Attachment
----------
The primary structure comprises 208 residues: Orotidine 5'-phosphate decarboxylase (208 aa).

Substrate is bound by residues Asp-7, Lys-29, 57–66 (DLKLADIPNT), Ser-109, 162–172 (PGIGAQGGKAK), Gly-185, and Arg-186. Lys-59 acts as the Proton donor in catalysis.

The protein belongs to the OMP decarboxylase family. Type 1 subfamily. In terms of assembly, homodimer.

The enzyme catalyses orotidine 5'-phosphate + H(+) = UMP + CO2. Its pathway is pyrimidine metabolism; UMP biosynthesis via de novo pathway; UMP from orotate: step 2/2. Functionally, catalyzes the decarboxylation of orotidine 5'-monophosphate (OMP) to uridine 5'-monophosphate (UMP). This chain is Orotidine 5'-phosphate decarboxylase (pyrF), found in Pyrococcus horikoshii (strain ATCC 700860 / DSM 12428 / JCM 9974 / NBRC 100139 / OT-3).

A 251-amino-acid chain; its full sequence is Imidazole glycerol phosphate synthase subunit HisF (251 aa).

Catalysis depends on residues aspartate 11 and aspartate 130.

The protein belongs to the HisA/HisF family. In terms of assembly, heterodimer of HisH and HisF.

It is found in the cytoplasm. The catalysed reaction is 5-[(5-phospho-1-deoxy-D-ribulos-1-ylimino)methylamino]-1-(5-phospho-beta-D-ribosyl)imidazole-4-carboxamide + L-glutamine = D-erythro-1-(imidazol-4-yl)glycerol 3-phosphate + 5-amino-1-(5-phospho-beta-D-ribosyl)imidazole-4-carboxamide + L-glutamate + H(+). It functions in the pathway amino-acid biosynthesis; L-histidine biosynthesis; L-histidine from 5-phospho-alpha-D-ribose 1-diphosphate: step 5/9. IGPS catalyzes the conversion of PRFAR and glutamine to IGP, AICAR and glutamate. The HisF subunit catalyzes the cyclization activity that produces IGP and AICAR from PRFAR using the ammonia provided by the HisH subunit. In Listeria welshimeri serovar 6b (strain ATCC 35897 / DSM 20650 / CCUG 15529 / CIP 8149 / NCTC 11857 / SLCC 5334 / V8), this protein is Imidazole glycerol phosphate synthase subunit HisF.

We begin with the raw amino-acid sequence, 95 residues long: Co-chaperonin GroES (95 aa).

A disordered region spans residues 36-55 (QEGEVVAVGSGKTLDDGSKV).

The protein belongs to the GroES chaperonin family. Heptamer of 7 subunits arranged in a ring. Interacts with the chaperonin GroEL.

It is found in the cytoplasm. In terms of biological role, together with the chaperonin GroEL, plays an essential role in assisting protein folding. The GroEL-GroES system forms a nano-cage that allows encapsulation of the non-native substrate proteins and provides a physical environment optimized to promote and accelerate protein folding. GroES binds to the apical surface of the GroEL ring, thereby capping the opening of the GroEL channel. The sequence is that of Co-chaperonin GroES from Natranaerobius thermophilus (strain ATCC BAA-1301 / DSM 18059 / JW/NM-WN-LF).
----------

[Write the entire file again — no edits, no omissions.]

The primary structure comprises 208 residues: Orotidine 5'-phosphate decarboxylase (208 aa).

Substrate is bound by residues Asp-7, Lys-29, 57–66 (DLKLADIPNT), Ser-109, 162–172 (PGIGAQGGKAK), Gly-185, and Arg-186. Lys-59 acts as the Proton donor in catalysis.

The protein belongs to the OMP decarboxylase family. Type 1 subfamily. In terms of assembly, homodimer.

The enzyme catalyses orotidine 5'-phosphate + H(+) = UMP + CO2. Its pathway is pyrimidine metabolism; UMP biosynthesis via de novo pathway; UMP from orotate: step 2/2. Functionally, catalyzes the decarboxylation of orotidine 5'-monophosphate (OMP) to uridine 5'-monophosphate (UMP). This chain is Orotidine 5'-phosphate decarboxylase (pyrF), found in Pyrococcus horikoshii (strain ATCC 700860 / DSM 12428 / JCM 9974 / NBRC 100139 / OT-3).

A 251-amino-acid chain; its full sequence is Imidazole glycerol phosphate synthase subunit HisF (251 aa).

Catalysis depends on residues aspartate 11 and aspartate 130.

The protein belongs to the HisA/HisF family. In terms of assembly, heterodimer of HisH and HisF.

It is found in the cytoplasm. The catalysed reaction is 5-[(5-phospho-1-deoxy-D-ribulos-1-ylimino)methylamino]-1-(5-phospho-beta-D-ribosyl)imidazole-4-carboxamide + L-glutamine = D-erythro-1-(imidazol-4-yl)glycerol 3-phosphate + 5-amino-1-(5-phospho-beta-D-ribosyl)imidazole-4-carboxamide + L-glutamate + H(+). It functions in the pathway amino-acid biosynthesis; L-histidine biosynthesis; L-histidine from 5-phospho-alpha-D-ribose 1-diphosphate: step 5/9. IGPS catalyzes the conversion of PRFAR and glutamine to IGP, AICAR and glutamate. The HisF subunit catalyzes the cyclization activity that produces IGP and AICAR from PRFAR using the ammonia provided by the HisH subunit. In Listeria welshimeri serovar 6b (strain ATCC 35897 / DSM 20650 / CCUG 15529 / CIP 8149 / NCTC 11857 / SLCC 5334 / V8), this protein is Imidazole glycerol phosphate synthase subunit HisF.

We begin with the raw amino-acid sequence, 95 residues long: Co-chaperonin GroES (95 aa).

A disordered region spans residues 36-55 (QEGEVVAVGSGKTLDDGSKV).

The protein belongs to the GroES chaperonin family. Heptamer of 7 subunits arranged in a ring. Interacts with the chaperonin GroEL.

It is found in the cytoplasm. In terms of biological role, together with the chaperonin GroEL, plays an essential role in assisting protein folding. The GroEL-GroES system forms a nano-cage that allows encapsulation of the non-native substrate proteins and provides a physical environment optimized to promote and accelerate protein folding. GroES binds to the apical surface of the GroEL ring, thereby capping the opening of the GroEL channel. The sequence is that of Co-chaperonin GroES from Natranaerobius thermophilus (strain ATCC BAA-1301 / DSM 18059 / JW/NM-WN-LF).